Buyeo, Puyŏ or Fuyu (Korean: 부여; Hanja: 夫餘 Korean pronunciation: [pu.jʌ]; Chinese: 夫餘; pinyin: Fūyú; Japanese: 扶余 Fuyo), was an ancient kingdom that was centered around the middle of Manchuria in modern-day northeast China.

c. 2nd century BC–494 AD
Map of Buyeo (3rd century)
Common languagesBuyeo language
Buddhism, Shamanism
Hae Mo-su?
 86 – 48 BC
Hae Buru
 ? – 494 AD
Jan (last)
Historical eraAncient
c. 2nd century BC
494 AD
Succeeded by
Today part ofChina
Chinese name
Traditional Chinese
Simplified Chinese
Korean name

According to the Book of the Later Han, Buyeo was initially placed under the jurisdiction of the Xuantu Commandery,[1] one of Four Commanderies of Han in the later Western Han. Buyeo entered into formal diplomatic relations with the Eastern Han dynasty by the mid-1st century AD as an important ally of that empire to check the Xianbei and Goguryeo threats. Jurisdiction of Buyeo was then placed under the Liaodong Commandery of the Eastern Han.[2] After an incapacitating Xianbei invasion in 285, Buyeo was restored with help from the Jin dynasty. This, however, marked the beginning of a period of decline. A second Xianbei invasion in 346 finally destroyed the state, except some remnants in its core region which survived as vassals of Goguryeo until their final annexation in 494.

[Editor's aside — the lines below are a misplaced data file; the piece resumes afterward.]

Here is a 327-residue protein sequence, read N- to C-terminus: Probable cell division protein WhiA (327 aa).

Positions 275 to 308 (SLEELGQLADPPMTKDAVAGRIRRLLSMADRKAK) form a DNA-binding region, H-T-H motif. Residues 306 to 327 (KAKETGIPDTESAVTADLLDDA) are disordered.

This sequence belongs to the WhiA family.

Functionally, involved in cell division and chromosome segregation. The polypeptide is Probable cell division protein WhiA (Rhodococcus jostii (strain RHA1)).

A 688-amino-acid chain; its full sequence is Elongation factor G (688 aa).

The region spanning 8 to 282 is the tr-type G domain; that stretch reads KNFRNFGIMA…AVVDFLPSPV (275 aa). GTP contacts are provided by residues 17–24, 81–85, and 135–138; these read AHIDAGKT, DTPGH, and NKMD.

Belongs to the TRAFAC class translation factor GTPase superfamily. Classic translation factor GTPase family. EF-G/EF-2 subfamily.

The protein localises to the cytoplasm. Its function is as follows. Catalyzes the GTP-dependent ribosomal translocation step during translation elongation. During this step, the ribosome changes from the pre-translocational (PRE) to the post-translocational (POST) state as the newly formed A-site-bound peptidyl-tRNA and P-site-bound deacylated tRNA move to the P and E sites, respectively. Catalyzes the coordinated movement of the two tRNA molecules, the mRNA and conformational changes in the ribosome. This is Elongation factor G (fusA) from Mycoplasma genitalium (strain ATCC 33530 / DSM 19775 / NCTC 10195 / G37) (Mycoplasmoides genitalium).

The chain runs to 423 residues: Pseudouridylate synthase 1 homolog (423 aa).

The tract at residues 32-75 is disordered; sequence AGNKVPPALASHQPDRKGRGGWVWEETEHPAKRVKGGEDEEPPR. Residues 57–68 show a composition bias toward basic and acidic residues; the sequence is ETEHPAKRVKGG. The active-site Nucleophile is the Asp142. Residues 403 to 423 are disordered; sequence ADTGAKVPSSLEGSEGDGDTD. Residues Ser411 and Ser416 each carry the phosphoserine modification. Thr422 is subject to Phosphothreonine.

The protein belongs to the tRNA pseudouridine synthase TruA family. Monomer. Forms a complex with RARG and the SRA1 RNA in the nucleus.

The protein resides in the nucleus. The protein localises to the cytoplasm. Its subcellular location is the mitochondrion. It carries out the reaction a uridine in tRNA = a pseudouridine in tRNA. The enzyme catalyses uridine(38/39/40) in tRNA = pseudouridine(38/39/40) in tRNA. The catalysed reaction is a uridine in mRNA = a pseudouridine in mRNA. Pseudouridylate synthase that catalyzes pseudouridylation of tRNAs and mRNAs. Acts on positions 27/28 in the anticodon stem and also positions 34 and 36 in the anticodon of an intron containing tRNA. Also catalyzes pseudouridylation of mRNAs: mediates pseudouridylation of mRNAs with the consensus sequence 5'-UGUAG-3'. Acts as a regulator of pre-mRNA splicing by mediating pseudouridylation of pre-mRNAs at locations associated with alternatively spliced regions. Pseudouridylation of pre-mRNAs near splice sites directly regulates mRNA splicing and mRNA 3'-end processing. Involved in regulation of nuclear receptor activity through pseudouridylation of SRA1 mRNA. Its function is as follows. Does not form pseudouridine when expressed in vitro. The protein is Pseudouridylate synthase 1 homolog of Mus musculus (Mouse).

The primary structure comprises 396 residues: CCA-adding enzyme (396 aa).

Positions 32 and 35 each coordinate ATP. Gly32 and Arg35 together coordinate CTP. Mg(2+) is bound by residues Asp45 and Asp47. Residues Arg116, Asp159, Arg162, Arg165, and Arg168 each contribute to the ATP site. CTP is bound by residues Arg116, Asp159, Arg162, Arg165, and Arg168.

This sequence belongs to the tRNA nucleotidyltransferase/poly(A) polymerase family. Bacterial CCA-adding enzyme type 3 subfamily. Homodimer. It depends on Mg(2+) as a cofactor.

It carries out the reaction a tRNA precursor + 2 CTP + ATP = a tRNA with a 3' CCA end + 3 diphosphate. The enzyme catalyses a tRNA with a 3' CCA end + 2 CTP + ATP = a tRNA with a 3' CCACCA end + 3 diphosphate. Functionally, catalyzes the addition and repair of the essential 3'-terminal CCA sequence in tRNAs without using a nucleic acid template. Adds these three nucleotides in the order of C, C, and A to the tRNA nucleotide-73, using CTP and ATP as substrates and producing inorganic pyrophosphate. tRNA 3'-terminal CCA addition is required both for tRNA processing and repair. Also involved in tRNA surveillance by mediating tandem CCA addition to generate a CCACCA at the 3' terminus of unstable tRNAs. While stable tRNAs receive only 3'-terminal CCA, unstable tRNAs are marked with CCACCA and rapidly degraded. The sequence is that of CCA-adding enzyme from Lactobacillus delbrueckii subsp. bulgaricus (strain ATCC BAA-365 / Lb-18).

Buyeo was inhabited by the Yemaek tribe.[3][4] According to the Records of the Three Kingdoms, the Buyeo language was similar to those of its southern neighbours Goguryeo and Ye, and the language of Okjeo was only slightly different from them.[5] Both Goguryeo and Baekje, two of the Three Kingdoms of Korea, considered themselves Buyeo's successors.[citation needed]